At the core of my doctoring self, I am an internist and cardiologist–just like a heart surgeon is a surgeon, a judge a lawyer, and an electrical engineer an engineer.
Heart rhythm disorders do not occur in a vacuum, they occur in people.Â And people are complicated.Â There are nearly always other medical issues that are pertinent to the rhythm problem.Â Examples include:
- Sleep disorders are relevant to AF, so is high blood pressure, alcohol intake and about a hundred other non-rhythm problems.
- Coronary artery disease (CAD) is always relevant.
- Kidney function affects drug metabolism.
- Infections can increase the heart’s susceptibility to rhythm disturbances.
- Successful management of–not just installation of–cardiac devices mandates understanding the patient as a whole person.
My advocacy for healthy living as a means for preventing (and treating) heart disease often leads me to general cardiology and internal medicine topics. Examples include…
- The role of exercise in preventing and treating heart disease.Â And how much intensity is OK?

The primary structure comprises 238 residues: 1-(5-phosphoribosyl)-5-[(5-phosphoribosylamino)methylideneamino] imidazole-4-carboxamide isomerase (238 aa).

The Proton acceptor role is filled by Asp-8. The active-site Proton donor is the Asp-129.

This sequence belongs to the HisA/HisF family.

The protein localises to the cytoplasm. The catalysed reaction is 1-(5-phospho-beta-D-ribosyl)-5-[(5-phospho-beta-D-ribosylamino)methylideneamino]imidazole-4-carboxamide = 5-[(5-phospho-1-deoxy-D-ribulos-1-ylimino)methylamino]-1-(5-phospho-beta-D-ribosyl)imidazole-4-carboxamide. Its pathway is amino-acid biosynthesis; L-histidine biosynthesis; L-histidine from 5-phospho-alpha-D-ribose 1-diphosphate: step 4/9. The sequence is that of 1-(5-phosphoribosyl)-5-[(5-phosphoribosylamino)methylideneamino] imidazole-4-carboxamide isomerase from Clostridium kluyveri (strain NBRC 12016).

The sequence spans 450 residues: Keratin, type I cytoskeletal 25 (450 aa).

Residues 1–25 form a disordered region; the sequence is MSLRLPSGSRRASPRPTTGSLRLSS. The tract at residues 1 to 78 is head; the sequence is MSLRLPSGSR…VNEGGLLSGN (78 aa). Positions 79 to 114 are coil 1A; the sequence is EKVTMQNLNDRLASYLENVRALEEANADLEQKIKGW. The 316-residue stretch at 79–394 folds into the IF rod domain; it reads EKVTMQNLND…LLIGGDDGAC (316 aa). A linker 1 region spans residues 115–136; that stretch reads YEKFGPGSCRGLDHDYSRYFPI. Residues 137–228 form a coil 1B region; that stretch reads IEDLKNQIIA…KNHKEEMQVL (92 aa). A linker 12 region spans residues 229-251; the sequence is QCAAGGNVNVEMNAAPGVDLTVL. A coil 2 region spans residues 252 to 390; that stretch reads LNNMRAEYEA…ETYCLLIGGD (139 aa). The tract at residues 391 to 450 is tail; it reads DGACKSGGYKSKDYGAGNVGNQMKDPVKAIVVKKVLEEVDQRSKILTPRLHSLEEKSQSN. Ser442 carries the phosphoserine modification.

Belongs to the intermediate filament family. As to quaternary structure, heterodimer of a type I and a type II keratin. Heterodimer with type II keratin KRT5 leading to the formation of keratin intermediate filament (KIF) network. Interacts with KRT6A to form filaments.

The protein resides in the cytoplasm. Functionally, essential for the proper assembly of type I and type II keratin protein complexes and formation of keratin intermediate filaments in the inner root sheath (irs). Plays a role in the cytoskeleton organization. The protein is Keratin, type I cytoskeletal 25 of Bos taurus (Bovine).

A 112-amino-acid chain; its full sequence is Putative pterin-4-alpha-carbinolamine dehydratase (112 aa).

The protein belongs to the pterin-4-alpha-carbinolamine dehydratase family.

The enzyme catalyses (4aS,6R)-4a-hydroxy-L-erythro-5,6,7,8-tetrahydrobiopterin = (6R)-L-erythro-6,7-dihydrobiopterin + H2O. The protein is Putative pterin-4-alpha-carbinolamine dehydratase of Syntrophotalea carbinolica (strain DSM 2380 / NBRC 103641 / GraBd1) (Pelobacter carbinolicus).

- What are the effects of alcohol on the heart?
- What is the real scoop on statins?
- Exercise lowers inflammation.Â Too much exercise, however, increases inflammation.
Also, my wife of twenty years is a palliative care specialist.Â We talk about cases a lot. Â At the heart of palliative care is patient-centered care.Â What are a patient’s goals of care?Â Cardiologists rarely speak this language.Â I had thought, mistakenly, that recommending hospice for a patient was the same as stopping treatment.Â Now, I know that hospice and palliative care is simply a different kind of treatment.Â This knowledge helps me, both as a person and a doctor.Â Wait, that’s the same.
When I write about non-rhythm-related medical topics I will label them General Cardiology or General Medicine. These have included past posts on: